log in or register to remove this ad


5E Test of the Warlords- A Retrospective


I thought I would start this thread to look at an adventure I suspect most people would not be familiar with.


Its a level 15 Adventure fo the the C part of BECMI the other D&D line that overlapped with 1E and 2E. Broadly speaking there have been 7 editionsof D&D in effect alpha, beta and 1-5 and BECMI is the equivalent of Beta. BECMI went to level 36, the characters are tuned at a lower power level (conversion roughly half level -1 or 2/3rds of an AD&D character). A side effect of lower tuned characers is the game is more playable at higher levels (a level 15 cleric is roughly a level 10 AD&D one), but the game might be a bit boring by modern standards.

High level D&D adventures tend to be rare, they don't tend to have very good reputations either because they suck or no one played them. Not many of the classic D&D adventures are level 10-14 almost none are level 15+. Test of the Warlords is designed to show off a high level character who decides to found a domain, raise an army and basically become a lord. It removes the focus from hack and slash and personal power more towards the political and social side of things, the expert modules were more heavily focused on exploration. 1E AD&D was more focused on dungeon hacks while 2E was more of a toolbox and settings/narrative focus IMHO.

So how does Test of the Warlords stack up. I have not played this module so I will have to rate it on how fun/interesting it is to read. Merric also reviewed it here.

So the basic guts of the adventure is you are in Norwold which is in the far north and is roughly equivalent to the North in say the Realms. There are elements of hexcrawl here and the backdrop is a war between the Empire of Thyatis and Alphatia with Norwold in the middle. If you are familiar with Kingmaker in Pathfinder the basic idea is not to dissimilar. The game includes several level 15 pregenerated characters which is nice as I doubt a lot of players would have characters of those levels. If you bought the PDF now to use with a clone such as Dark Dungeons or the BECMI Rules Cyclopedia you can play. There are 2 fighters, a cleric, magic user, thief and an Elf (Fighter/mage basically). The characters have 31-58 hit points, as I said the power level is lower and none of them have an 18 in their prime ability score and back then a 17 counted as a +2 modifier. ACs vary from 14 to 24 in modern terms, the AC 14 wizard has a whopping 32 hit points. Te old scholl balance mechanism, glass cannons.

The 1st 13/32 pages basically set up the adventure and are almost a miniature campaign setting. If you bought this for 5E it could almost be worth it just for that and the hex maps and it only costs $5.There is a wedding, lots of small encounter, 5 small dungeons and you would probably have to make extensive use of wandering monsters. SOme example of what you can encounter.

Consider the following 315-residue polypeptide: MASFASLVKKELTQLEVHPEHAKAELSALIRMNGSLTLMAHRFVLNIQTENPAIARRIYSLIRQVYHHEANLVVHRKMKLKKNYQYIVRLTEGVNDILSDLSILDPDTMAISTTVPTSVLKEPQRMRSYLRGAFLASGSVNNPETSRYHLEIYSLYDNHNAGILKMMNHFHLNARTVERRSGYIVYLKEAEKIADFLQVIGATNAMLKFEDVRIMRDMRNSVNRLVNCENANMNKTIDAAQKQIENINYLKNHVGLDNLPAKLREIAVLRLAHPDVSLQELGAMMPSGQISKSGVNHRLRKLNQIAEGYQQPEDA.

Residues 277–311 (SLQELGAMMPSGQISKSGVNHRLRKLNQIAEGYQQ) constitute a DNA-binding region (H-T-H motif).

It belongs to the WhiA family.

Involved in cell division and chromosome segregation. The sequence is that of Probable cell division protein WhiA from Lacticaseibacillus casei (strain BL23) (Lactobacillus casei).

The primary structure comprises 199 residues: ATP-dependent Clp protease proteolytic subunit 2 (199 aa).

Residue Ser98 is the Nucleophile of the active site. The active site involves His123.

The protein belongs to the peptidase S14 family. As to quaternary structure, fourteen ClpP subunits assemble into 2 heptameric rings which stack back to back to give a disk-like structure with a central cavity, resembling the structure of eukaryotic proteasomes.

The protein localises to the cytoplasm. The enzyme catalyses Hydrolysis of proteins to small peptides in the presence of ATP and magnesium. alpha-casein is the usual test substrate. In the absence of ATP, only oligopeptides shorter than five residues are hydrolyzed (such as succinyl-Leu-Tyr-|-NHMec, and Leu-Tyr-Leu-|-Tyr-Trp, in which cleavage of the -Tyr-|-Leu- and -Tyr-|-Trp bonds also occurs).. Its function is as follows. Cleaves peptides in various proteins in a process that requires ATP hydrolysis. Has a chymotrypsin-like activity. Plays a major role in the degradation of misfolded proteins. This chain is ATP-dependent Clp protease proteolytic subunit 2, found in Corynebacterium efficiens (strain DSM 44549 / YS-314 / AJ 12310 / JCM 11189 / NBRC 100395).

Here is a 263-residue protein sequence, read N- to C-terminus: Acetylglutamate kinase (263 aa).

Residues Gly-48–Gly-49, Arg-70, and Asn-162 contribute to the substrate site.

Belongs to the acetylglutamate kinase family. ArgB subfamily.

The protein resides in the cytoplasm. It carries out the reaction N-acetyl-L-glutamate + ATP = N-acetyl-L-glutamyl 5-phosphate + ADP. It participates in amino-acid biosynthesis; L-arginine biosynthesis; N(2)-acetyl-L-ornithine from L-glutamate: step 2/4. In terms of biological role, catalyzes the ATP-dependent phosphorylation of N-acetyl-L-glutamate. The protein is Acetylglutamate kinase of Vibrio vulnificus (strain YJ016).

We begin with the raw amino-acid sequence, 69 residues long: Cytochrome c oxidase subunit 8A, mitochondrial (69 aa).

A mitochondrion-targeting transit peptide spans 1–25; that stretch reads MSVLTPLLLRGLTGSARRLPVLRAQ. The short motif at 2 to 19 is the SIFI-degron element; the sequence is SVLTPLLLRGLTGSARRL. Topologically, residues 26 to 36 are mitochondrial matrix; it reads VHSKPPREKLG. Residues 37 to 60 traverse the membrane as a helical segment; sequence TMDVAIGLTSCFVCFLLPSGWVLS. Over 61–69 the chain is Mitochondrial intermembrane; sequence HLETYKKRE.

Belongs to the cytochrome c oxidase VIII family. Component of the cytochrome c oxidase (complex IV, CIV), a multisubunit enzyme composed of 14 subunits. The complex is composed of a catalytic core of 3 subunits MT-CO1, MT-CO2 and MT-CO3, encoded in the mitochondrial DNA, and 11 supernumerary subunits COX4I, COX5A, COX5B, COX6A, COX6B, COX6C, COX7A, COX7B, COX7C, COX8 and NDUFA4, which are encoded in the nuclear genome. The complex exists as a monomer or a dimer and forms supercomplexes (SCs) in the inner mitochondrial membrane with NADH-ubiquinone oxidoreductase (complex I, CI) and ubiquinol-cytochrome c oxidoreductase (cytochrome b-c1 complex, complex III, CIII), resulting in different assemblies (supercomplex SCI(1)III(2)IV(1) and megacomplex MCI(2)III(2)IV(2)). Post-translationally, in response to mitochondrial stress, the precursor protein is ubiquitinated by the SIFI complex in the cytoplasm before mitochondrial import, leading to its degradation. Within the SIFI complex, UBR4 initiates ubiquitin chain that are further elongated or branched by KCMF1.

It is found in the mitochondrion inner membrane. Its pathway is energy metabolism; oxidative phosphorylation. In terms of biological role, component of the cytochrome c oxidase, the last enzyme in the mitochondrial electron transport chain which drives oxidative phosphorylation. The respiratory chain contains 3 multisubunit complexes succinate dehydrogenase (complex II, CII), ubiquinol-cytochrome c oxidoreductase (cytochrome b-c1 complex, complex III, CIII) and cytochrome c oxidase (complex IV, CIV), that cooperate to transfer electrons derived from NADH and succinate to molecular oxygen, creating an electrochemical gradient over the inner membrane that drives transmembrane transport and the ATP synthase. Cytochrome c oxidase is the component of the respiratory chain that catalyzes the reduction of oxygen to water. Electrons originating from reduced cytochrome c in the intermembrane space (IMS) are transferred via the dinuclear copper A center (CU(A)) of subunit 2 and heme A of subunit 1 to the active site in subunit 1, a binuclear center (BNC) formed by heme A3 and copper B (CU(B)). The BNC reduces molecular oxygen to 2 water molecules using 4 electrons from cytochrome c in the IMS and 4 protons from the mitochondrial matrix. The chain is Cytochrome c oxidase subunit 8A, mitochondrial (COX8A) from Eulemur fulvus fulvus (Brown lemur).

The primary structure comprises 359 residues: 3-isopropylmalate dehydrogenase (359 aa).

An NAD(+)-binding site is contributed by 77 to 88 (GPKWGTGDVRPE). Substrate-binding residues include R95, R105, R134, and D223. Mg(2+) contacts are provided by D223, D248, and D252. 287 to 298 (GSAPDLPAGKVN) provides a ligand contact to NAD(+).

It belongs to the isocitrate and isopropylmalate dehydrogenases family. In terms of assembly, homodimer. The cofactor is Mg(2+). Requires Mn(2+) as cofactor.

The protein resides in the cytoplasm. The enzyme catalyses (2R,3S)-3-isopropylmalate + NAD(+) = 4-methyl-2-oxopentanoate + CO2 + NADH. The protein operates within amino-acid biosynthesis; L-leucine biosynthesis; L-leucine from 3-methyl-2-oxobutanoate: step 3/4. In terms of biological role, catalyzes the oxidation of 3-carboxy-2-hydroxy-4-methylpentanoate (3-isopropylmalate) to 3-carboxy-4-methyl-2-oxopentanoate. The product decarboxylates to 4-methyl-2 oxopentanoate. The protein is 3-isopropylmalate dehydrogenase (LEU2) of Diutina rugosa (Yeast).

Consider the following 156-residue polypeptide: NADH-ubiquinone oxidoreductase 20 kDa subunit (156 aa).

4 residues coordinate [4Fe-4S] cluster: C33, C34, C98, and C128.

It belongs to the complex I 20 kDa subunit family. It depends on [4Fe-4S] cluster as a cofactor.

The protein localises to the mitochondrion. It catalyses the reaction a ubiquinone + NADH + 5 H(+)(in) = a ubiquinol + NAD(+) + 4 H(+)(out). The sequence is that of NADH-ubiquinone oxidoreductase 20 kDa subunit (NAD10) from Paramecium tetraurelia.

AC 23
HD 20 Hp 112
At 3, 2-12,2-12, 11-3 (misprint 3d10?)

8 Trolls

1 large Red Dragon (adult in 5E)

7 Fire GIants


Interesting use of advanced monsters as well such as Gargantuan Gargoyles.

AC 19
HD 32 (twice as many as the large Dragon)
Attacks 4 Damage 4-12, 4-12, 4-24, 4-16

Those low hit point totals start to make a bit more sense now some of these critters hurt. Fairly typical high level D&D stuff, giants, Dragons, Beholders not to different than 5E. There are also 3 hags packing spells as a level 23 cleric (level 13-15 in 5E terms I suppose assuming 5E PCs are around level 11).

You explore, found kingdoms, roll wandering monsters, and then at the end the war starts. There are several armies scattered around the map and you can presumably engage them piecemeal. You also can pick a side, Thyatis or Alphatia (or go it solo IDK). And there is a future epilogue with some adventure ideas.

So is this a bad or good adventure? IDK to be fair I would have to play it I think and there are things you can't really do in 5E and it is designed for a very different style of game modern gamers might not get. I did not play a massive amount of high level BECMI back in the day but we did do some silly things like build an army and invade Thyatis in 1995 or so. The adventure is also a bit bare boned and I think its a skeleton of a high level campaign more than an adventure in the modern sense.

Impressions are its not bad and could be great if you put a bit of work into it as a DM, it would be hard to translate to 5E but you might be able to do it ad hocing and using the old domain and battle system rules. Its not a bad adventure at least in terms of comparing it to the Forest Oracle, several of the Dragonlance modules or perhaps Hoard of the Dragon Queen. Its trying something fairly unique though which does make it interesting IMHO. It was designed 30 years before 5E though and was designed for a very different style.

Recommended Stuff to Try Test of Warlords (even if you want to convert it)



Clone (level 1-36)

log in or register to remove this ad

I have run this adventure in its native system and it was a blast. To really make the adventure click, the players have to really want to invest in their domains and see them grow and thrive. If you have a group that just wants to be wandering murderhobos forever this adventure will NOT be enjoyable. Domain management and the War Machine system were the best parts of the Companion rule set and this adventure showcases those elements well IF you have a group that wants to invest in it. There are still plenty of opportunities to personally kick butt in this adventure but the overall focus is on establishing political power which requires a different level of investment into the world from the players.


Yeah thats what I thought if the players are into ye olde army its good. Noticed that in Kingmaker, not all the players cared about the kingdom side of things. Any stories running this adventure?

Mythological Figures & Maleficent Monsters